Cody had a stiff challenge against Caleb Deaton of Lincolnton, who won the West regional tournament. Deaton got an immediate single leg takedown, immobilized Cody with an armbar and post, and walked around the head to flatten the Hawk with 30 seconds remaining in the first period.

Lloyd had the misfortune of drawing Jeremiah Price of Surry Central, a two-time NCHSAA state champion with an unblemished 38-0 record this year. Price, an N.C. State commit who has only lost one high school match and has won high school All-American honors, needed just 10 seconds to drop Lloyd to the mat and clamp him with a cradle.

While pleased to have taken contingents to states, Ryan Armstrong and Northwood Head Coach Joe Harris are already looking to build on that foundation for their teams next year and beyond.

Ryan Armstrong issued a prediction that sports fans might remember as the oft-repeated rallying cry of the Brooklyn Dodgers.

“Wait till next year,” he said.

But you get the feeling listening to Ryan Armstrong that it might not take him as long to turn the Hawks into a championship dynamo as it took the long-suffering Dodgers.

“We’re extremely excited,” he said. “We’re going to make a stand next year at the state tournament in both the duals and the individual, and we’re really going to make a stand these kids’ junior year.”

Aside from his son Layne, 126-pounder Chance Cody was the only other Seaforth wrestler to win a bout — a first-round consolation tilt.

“Layne lost 8-7 in the semis, and that kid (Sumter Horton of RS-Central) ended up winning the state championship. (Layne) was up 7-6 with 20 seconds left and the call didn’t go our way, and the kid got 2 points” to advance to the finals, Ryan Armstrong said.

“Layne never recovered from the loss on Friday night,” Ryan Armstrong said. He dropped his next two consolation matches to settle for 6th place.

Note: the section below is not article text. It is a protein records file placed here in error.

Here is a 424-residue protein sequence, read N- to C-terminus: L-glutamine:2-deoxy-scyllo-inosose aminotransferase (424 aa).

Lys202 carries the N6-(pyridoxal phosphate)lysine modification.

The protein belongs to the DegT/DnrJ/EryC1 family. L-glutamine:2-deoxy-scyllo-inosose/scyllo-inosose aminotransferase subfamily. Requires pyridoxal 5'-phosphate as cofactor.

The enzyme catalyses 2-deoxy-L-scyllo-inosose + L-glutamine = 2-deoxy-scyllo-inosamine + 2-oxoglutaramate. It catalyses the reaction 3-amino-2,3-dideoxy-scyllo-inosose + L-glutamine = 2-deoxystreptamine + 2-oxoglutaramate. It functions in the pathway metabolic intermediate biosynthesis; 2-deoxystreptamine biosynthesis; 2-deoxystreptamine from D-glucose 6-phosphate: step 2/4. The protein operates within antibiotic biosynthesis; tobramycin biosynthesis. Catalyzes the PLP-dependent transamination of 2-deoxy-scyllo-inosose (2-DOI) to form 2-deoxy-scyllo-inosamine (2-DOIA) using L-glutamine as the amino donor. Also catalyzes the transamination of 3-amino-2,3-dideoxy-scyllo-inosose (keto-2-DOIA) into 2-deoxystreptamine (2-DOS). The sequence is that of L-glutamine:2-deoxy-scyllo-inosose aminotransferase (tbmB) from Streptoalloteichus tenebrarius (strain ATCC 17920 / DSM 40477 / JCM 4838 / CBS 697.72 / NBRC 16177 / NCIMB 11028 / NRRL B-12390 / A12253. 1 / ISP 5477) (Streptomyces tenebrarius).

When it was all over, Cody was one of Seaforth’s biggest surprises.

“The kid came in with a losing record to states, probably should have been knocked out in the first two rounds,” Armstrong said.

“In his first consolation, he was getting beat, and he pushed to the end” — to oust Jemarion Folks of Ayden–Grifton by a 7-6 score, Ryan Armstrong said. “We keep telling everybody we’re a force to be reckoned with when it comes to the third period. … We’re not gassing in the period. We take advantage of those who don’t put the work in.”

As for Northwood, who had three wrestlers at states behind Harris’ first-year leadership, there’s plenty of hope surging through the locker room.

“I think that these guys have a chance to be a very strong team,” Harris said. “They have to come in and put in the work. We can give them the tools they need, but they have to be the ones to work at it and apply it.”

Kimbrel at 138 lbs. and Ethan Kuball at 160 lbs. got bad draws right out of the chute, matched with No. 1 seeds who sent them immediately to the consolation bracket. Dunning won his first match at 220 lbs., but lost in the quarterfinals and again in his first consolation match to end his tournament.

“I think they were excited to be there,” Harris said. “I know they all wanted to go farther so they were disappointed as well, but they all had good spirits afterwards.”

Kimbrel is a senior, but Kuball and Dunning will be back next year.

“Jake and Ethan are wanting to get into the camps and get into the summer stuff and come back next year and hopefully go farther,” Harris said.

He wants to take the Chargers to a summer team camp at Appalachian State, and will be distributing information for day camps and other summer clinics to his wrestlers. He plans to offer weight training and practice time over the summer, as well.

“We’ve got a lot of returning guys,” Harris said. “Hopefully the guys who have been here this year will come in next year and help the new guys coming and get them straight, and tell them what they saw here and tell them that they’ve got to put in the work if they want to go that far.”

Comments

No comments on this item Please log in to comment by clicking here